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Items: 1 to 20 of 102

1.

An emerging new paradigm in opioid withdrawal: a critical role for glia-neuron signaling in the periaqueductal gray.

Ouyang H, Liu S, Zeng W, Levitt RC, Candiotti KA, Hao S.

ScientificWorldJournal. 2012;2012:940613. doi: 10.1100/2012/940613. Epub 2012 Aug 2. Review.

2.

GABA transporter currents activated by protein kinase A excite midbrain neurons during opioid withdrawal.

Bagley EE, Gerke MB, Vaughan CW, Hack SP, Christie MJ.

Neuron. 2005 Feb 3;45(3):433-45.

3.

Efferent projections of ProTRH neurons in the ventrolateral periaqueductal gray.

Mihaly E, Legradi G, Fekete C, Lechan RM.

Brain Res. 2001 Nov 23;919(2):185-97.

PMID:
11701131
4.

Enhanced opioid efficacy in opioid dependence is caused by an altered signal transduction pathway.

Ingram SL, Vaughan CW, Bagley EE, Connor M, Christie MJ.

J Neurosci. 1998 Dec 15;18(24):10269-76.

5.

The role of TNFα in the periaqueductal gray during naloxone-precipitated morphine withdrawal in rats.

Hao S, Liu S, Zheng X, Zheng W, Ouyang H, Mata M, Fink DJ.

Neuropsychopharmacology. 2011 Feb;36(3):664-76. doi: 10.1038/npp.2010.197. Epub 2010 Nov 10.

7.

Opiate withdrawal increases ProTRH gene expression in the ventrolateral column of the midbrain periaqueductal gray.

Légrádi G, Rand WM, Hitz S, Nillni EA, Jackson IM, Lechan RM.

Brain Res. 1996 Aug 5;729(1):10-19.

PMID:
8874872
8.

Enkephalinergic neurons in the periaqueductal gray and morphine withdrawal.

Fukunaga Y, Kishioka S.

Jpn J Pharmacol. 2000 Mar;82(3):175-80. Review.

10.

IL-4 mediated by HSV vector suppresses morphine withdrawal response and decreases TNFα, NR2B, and pC/EBPβ in the periaqueductal gray in rats.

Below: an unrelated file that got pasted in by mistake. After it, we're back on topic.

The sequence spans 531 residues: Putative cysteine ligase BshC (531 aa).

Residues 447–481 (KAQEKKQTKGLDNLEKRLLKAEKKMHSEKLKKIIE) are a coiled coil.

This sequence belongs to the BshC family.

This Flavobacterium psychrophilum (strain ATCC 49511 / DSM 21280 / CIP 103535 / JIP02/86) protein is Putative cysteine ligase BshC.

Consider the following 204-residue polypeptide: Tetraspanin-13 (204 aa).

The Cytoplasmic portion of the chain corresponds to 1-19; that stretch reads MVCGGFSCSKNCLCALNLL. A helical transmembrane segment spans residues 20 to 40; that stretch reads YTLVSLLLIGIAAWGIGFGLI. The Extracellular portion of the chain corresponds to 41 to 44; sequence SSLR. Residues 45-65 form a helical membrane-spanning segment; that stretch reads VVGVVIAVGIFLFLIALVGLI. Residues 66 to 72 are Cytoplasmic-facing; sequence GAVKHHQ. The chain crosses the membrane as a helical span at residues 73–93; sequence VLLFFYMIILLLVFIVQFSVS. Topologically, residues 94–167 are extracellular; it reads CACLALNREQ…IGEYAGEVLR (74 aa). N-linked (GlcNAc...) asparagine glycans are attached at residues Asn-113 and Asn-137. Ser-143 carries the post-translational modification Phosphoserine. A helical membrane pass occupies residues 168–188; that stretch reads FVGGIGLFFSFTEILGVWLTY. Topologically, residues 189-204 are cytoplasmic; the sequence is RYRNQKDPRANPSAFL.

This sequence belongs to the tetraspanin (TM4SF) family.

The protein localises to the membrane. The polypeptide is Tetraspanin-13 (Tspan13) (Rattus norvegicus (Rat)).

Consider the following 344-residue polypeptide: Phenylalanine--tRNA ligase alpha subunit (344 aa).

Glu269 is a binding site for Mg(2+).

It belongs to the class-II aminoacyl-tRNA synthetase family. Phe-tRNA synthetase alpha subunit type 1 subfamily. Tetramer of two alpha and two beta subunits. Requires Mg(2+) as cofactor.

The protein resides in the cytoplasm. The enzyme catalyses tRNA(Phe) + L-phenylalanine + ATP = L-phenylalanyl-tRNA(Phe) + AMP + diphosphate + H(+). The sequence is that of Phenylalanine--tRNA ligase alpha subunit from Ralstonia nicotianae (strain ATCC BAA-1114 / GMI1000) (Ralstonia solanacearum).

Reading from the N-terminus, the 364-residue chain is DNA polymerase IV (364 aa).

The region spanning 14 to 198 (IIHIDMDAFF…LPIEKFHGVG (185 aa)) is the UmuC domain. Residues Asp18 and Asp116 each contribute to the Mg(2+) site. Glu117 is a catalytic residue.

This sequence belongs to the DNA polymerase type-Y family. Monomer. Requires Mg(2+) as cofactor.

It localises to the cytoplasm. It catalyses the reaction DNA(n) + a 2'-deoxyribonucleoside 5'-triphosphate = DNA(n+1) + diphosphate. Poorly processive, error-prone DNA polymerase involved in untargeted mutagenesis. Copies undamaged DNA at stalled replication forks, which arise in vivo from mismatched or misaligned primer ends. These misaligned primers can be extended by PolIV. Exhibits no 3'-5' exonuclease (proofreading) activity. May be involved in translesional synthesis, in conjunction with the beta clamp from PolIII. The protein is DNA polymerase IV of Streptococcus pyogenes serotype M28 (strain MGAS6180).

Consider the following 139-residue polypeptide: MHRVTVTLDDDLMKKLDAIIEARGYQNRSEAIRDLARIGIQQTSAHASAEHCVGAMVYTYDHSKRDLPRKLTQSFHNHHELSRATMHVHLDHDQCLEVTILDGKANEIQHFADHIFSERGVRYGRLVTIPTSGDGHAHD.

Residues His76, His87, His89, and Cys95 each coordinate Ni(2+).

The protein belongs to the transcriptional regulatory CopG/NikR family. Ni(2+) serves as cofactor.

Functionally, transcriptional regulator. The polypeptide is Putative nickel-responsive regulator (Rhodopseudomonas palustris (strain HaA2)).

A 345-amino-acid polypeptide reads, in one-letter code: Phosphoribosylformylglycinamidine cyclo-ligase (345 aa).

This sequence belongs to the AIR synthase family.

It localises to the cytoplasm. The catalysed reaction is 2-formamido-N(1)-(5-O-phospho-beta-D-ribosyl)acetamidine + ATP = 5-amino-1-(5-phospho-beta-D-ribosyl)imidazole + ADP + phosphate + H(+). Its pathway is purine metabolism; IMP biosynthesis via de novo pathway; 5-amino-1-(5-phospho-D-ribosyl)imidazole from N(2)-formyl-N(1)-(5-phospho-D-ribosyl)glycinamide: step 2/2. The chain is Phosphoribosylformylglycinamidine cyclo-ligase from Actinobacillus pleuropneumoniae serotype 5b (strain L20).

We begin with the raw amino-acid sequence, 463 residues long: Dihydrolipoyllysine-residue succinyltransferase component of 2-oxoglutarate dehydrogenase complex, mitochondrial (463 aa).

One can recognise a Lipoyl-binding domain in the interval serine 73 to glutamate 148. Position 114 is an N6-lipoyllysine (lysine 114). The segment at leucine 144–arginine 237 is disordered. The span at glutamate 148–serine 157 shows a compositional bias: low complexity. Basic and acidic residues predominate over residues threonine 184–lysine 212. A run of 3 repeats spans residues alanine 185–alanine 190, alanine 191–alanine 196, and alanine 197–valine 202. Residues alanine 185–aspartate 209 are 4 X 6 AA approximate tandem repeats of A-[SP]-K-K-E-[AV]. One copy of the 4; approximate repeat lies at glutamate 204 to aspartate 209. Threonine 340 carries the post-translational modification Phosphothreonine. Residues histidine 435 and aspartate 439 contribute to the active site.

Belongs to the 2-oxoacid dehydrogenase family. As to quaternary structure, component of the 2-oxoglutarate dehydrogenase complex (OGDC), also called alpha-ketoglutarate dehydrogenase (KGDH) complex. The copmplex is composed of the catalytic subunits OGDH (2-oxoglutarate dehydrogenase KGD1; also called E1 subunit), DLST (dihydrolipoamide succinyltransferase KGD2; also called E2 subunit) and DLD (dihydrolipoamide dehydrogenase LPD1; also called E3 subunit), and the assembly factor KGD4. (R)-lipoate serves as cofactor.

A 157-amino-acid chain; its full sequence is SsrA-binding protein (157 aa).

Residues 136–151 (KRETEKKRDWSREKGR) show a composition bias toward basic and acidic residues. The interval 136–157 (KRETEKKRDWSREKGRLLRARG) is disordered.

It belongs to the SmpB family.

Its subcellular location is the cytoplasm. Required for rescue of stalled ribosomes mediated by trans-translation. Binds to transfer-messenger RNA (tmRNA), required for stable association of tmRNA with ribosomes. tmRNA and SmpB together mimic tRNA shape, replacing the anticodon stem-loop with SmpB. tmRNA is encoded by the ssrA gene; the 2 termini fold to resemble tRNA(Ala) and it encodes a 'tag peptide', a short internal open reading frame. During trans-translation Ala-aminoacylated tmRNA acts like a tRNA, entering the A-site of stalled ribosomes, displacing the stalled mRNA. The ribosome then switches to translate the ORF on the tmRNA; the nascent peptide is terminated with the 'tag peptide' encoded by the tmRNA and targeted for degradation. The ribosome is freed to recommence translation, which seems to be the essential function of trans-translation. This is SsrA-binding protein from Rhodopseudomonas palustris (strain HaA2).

Yi H, Iida T, Liu S, Ikegami D, Liu Q, Iida A, Lubarsky DA, Hao S.

Gene Ther. 2017 Apr;24(4):224-233. doi: 10.1038/gt.2017.11. Epub 2017 Mar 16.

PMID:
28206989
12.

Enhanced c-Fos in periaqueductal grey GABAergic neurons during opioid withdrawal.

Chieng BC, Hallberg C, Nyberg FJ, Christie MJ.

Neuroreport. 2005 Aug 22;16(12):1279-83.

PMID:
16056125
13.

Enhanced Fos expression in glutamic acid decarboxylase immunoreactive neurons of the mouse periaqueductal grey during opioid withdrawal.

Hacker J, Pedersen NP, Chieng BC, Keay KA, Christie MJ.

Neuroscience. 2006;137(4):1389-96. Epub 2005 Dec 15.

PMID:
16359817
14.

Opioid-induced release of neurotensin in the periaqueductal gray matter of freely moving rats.

Stiller CO, Gustafsson H, Fried K, Brodin E.

Brain Res. 1997 Nov 7;774(1-2):149-58.

PMID:
9452203
16.

Cellular neuroadaptations to chronic opioids: tolerance, withdrawal and addiction.

Christie MJ.

Br J Pharmacol. 2008 May;154(2):384-96. doi: 10.1038/bjp.2008.100. Epub 2008 Apr 14. Review.

17.

Opiate drug use and the pathophysiology of neuroAIDS.

Hauser KF, Fitting S, Dever SM, Podhaizer EM, Knapp PE.

Curr HIV Res. 2012 Jul;10(5):435-52. Review.

18.

Local opioid withdrawal in rat single periaqueductal gray neurons in vitro.

Chieng B, Christie MD.

J Neurosci. 1996 Nov 15;16(22):7128-36.

19.

Increase of preproenkephalin mRNA in the caudal part of periaqueductal gray by morphine withdrawal in rats: a quantitative in situ hybridization study.

Fukunaga Y, Nishida S, Inoue N, Kishioka S, Yamamoto H.

Brain Res Mol Brain Res. 1996 Nov;42(1):128-30.

PMID:
8915589
20.

Changes in the brain kappa-opioid receptor levels of rats in withdrawal from physical dependence upon butorphanol.

Fan LW, Tien LT, Tanaka S, Ma T, Chudapongse N, Sinchaisuk S, Rockhold RW, Ho IK.

Neuroscience. 2003;121(4):1063-74.

PMID:
14580956

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